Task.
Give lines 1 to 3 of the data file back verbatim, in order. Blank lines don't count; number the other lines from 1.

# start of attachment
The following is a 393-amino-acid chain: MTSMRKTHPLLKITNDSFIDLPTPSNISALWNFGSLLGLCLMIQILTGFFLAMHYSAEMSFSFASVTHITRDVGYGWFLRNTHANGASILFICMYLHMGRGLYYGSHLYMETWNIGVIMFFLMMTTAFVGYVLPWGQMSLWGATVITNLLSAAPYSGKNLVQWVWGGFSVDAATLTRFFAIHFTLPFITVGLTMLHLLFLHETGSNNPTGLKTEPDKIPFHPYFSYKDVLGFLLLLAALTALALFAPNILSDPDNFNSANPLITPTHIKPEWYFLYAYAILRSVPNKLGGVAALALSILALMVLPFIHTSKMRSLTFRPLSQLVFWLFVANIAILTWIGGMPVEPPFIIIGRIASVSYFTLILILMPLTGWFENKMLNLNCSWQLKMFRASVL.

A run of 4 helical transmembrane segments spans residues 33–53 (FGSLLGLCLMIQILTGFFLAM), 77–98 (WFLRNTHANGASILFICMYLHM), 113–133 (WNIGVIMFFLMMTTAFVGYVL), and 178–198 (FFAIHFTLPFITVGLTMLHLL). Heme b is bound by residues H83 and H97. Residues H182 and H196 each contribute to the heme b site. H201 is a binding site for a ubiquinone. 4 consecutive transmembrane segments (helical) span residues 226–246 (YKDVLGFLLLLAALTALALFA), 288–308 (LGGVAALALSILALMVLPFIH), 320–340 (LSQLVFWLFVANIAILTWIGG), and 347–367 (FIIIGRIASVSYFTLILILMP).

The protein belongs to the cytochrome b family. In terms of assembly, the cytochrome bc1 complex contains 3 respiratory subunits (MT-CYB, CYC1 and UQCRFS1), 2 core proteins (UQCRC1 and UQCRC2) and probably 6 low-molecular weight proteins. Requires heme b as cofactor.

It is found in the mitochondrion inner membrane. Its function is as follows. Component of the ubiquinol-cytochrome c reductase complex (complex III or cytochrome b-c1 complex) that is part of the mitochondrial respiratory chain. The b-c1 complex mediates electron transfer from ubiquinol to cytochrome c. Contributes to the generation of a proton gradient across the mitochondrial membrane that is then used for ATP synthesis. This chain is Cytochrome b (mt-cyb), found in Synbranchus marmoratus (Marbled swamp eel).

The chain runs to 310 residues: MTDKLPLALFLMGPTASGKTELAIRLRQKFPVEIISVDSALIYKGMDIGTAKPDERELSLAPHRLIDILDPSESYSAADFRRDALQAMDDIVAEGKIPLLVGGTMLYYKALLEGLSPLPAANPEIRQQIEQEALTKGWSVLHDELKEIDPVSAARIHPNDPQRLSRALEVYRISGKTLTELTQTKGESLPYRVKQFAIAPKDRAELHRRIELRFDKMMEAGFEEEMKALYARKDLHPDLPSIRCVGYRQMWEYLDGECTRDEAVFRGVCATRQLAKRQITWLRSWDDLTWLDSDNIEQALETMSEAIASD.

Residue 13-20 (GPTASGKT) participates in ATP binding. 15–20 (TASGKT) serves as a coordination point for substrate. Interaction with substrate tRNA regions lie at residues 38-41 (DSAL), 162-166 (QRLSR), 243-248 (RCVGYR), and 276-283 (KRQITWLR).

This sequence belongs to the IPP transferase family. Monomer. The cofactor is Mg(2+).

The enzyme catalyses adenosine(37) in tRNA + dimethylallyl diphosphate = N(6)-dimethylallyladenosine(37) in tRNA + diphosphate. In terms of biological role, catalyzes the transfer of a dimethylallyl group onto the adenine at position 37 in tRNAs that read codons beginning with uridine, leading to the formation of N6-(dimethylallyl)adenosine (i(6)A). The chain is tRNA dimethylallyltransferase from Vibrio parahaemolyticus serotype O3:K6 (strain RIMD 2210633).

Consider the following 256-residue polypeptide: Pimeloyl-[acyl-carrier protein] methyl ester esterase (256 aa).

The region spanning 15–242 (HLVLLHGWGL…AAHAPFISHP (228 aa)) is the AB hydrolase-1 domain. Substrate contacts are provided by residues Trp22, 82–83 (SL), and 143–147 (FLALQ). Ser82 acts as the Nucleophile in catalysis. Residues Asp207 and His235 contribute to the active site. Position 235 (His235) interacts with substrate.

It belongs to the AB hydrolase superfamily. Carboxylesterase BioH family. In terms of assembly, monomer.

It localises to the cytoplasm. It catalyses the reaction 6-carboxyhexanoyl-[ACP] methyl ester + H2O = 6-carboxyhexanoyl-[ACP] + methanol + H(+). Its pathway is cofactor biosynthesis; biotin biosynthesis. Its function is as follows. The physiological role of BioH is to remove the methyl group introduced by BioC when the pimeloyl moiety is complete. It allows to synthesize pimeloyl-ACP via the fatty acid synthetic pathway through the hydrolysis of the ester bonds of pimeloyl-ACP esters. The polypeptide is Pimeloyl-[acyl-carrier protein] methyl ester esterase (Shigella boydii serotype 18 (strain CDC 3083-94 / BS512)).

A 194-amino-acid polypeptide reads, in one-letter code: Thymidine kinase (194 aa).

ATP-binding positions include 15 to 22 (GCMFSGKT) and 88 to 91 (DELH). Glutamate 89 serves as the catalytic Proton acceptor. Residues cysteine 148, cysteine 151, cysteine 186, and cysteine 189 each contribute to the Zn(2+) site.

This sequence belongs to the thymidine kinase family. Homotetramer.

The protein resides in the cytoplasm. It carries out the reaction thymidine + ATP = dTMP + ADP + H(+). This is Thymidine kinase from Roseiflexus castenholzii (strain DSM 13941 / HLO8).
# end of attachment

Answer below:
The following is a 393-amino-acid chain: MTSMRKTHPLLKITNDSFIDLPTPSNISALWNFGSLLGLCLMIQILTGFFLAMHYSAEMSFSFASVTHITRDVGYGWFLRNTHANGASILFICMYLHMGRGLYYGSHLYMETWNIGVIMFFLMMTTAFVGYVLPWGQMSLWGATVITNLLSAAPYSGKNLVQWVWGGFSVDAATLTRFFAIHFTLPFITVGLTMLHLLFLHETGSNNPTGLKTEPDKIPFHPYFSYKDVLGFLLLLAALTALALFAPNILSDPDNFNSANPLITPTHIKPEWYFLYAYAILRSVPNKLGGVAALALSILALMVLPFIHTSKMRSLTFRPLSQLVFWLFVANIAILTWIGGMPVEPPFIIIGRIASVSYFTLILILMPLTGWFENKMLNLNCSWQLKMFRASVL.

A run of 4 helical transmembrane segments spans residues 33–53 (FGSLLGLCLMIQILTGFFLAM), 77–98 (WFLRNTHANGASILFICMYLHM), 113–133 (WNIGVIMFFLMMTTAFVGYVL), and 178–198 (FFAIHFTLPFITVGLTMLHLL). Heme b is bound by residues H83 and H97. Residues H182 and H196 each contribute to the heme b site. H201 is a binding site for a ubiquinone. 4 consecutive transmembrane segments (helical) span residues 226–246 (YKDVLGFLLLLAALTALALFA), 288–308 (LGGVAALALSILALMVLPFIH), 320–340 (LSQLVFWLFVANIAILTWIGG), and 347–367 (FIIIGRIASVSYFTLILILMP).

The protein belongs to the cytochrome b family. In terms of assembly, the cytochrome bc1 complex contains 3 respiratory subunits (MT-CYB, CYC1 and UQCRFS1), 2 core proteins (UQCRC1 and UQCRC2) and probably 6 low-molecular weight proteins. Requires heme b as cofactor.